Come Along, You Belong, Feel the Fizz...
Message Boards

Artwork by Karen Mollett

On April 27th, 1999, a self-proclaimed 'newbie' named Vornoff posted a message to the Acorn Cafe called "Please allow me to introduce myself." Within 24 hours, seventeen individuals had posted messages welcoming him to the board.

While there are Rescue Ranger related chatrooms, and some Rangerphiles use ICQ, the Acorn Cafe message board is the main hangout of Rangerphiles on the Internet, a place to post one's thoughts and feelings about the Rescue Rangers, as well as news and the like. This community of Rangerphiles is notorious (at least among its members) for its hospitality. Almost invariably, a new potential member is warmly welcomed to the group. Rangerphiles online enjoy the new viewpoints brought in by 'newbies,' and also love to watch these fans' enthusiasm over discovering a tightly-knit, welcoming community. A kind of pride in the Rangerphile community is cultivated simply by watching the positive reactions of newcomers.

"I have fled two message boards because of unpleasantness, but am very happy with this [community]." (Charity, survey question)

The online Rangerphile community at the Acorn Cafe generally does not go into flame wars like some other message boards do. This may be due to some sort of uniformity in the beliefs of the posters (see Statistics), but it has also been theorized that a lot of the friendliness is caused by the small size of the group. There is the feeling that Rangerphiles are a rare and special bunch, and that they need all the fans they can get. A larger group would be able to split into several smaller communities (Foxglove fans, those against Chip and Gadget becoming a couple, etc.) but a small group cannot afford to break into smaller parts. Thus, Rangerphiles must either get along with each other or leave the community; there is little opportunity for large splinter groups. However, the community is generally fairly easy-going, so this is not a problem for most members.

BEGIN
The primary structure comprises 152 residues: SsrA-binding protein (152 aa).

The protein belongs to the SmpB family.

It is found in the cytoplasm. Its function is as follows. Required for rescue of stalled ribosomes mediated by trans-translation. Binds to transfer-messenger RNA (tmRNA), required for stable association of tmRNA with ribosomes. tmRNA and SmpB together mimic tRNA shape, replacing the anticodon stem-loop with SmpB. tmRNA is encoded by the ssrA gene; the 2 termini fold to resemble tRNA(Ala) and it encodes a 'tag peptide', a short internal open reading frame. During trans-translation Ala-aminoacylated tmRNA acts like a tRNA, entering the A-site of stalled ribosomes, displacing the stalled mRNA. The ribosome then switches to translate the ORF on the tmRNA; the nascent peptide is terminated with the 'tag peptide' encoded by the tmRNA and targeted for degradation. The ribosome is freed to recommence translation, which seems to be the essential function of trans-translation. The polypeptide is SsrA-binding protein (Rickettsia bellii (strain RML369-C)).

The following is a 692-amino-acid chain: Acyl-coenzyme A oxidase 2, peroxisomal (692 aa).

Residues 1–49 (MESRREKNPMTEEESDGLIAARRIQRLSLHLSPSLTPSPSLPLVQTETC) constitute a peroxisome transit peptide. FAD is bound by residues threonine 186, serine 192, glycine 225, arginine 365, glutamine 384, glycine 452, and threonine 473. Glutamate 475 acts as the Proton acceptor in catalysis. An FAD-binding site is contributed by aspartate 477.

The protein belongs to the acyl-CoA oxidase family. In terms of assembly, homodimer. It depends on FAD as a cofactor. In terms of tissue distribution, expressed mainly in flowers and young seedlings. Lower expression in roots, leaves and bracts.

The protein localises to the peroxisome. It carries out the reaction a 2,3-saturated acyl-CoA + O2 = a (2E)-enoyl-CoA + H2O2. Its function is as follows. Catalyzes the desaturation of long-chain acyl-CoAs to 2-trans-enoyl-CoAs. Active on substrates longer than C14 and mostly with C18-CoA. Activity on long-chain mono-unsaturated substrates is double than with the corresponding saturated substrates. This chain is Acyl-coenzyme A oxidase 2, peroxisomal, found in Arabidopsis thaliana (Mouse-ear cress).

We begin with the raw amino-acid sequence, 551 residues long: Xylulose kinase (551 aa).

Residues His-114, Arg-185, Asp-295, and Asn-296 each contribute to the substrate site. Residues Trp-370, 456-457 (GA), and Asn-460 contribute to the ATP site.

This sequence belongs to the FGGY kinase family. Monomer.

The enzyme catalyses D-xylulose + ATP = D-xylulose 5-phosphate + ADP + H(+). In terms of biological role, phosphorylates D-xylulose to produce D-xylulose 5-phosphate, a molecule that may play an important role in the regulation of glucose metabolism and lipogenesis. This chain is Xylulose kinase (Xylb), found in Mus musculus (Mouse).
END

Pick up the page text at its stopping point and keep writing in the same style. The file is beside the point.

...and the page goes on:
Despite the group's relative friendliness, however, some former members of the Rescue Rangers Internet fan community have left, usually because they no longer have time for the community or because they change interests. However, as a lot of the vocal members of the group are fairly conservative, Rangerphiles with more liberal viewpoints on how the characters should be treated (ie. those who are interested in Rescue Rangers erotica) may also feel unwelcome.

Other members of the community are a bit put off by the members' tendancies to treat the program seriously. Rangerphiles read a lot into relatively minor points of the show, with countless works devoted to Foxglove, a character who only appeared in one episode. This particular example will be discussed in the romance section. A very small number of Rangerphiles insist that the program is 'just a cartoon,' aimed at young children. However, most active members of the community take the show very seriously.

On January 27, 1999 , a Rangerphile from the UK, "Dale," developed cancer and had to stay in the hospital to get a lung removed. 20 members of the Internet Rangerphile Community scanned their signatures and e-mailed them to a common location, where they were compiled on the computer, with a piece of fanart, and made into a card. This card was printed and mailed to Dale, who was very grateful. Dale is now doing fine, and back posting on the Acorn Cafe.

This is perhaps the most extreme example of the devotion Rangerphiles feel to one another. Many Rangerphiles really do think of each other as true friends, and enjoy each other's company, supporting each other in times of need. Whenever someone has a problem and posts to a message board about it, they are met with sympathy and support, and advice, when possible. Overall, many members of the group genuinely treat each other as friends. These people are brought together by a shared love for a cartoon series, but their fandom develops into friendship. The off-topic message board is a good example of this; this is a place where Rescue Rangers fans talk about their other interests, and get good conversations going.

It makes sense that most people who participate in the Internet Rescue Ranger fan community are fairly content with the group, since, if they were dissatisfied, they could probably find another community (if not a Rescue Rangers related one) to join. Some fans see the community as something truly special and extraordinary, while others admit that it is pretty much just another Internet community, albiet one that generally does not fall prey to petty arguments as some other groups do.


Perhaps examining the makeup of the online Rangerphile Community can reveal more about this group.


Back to the Table of Contents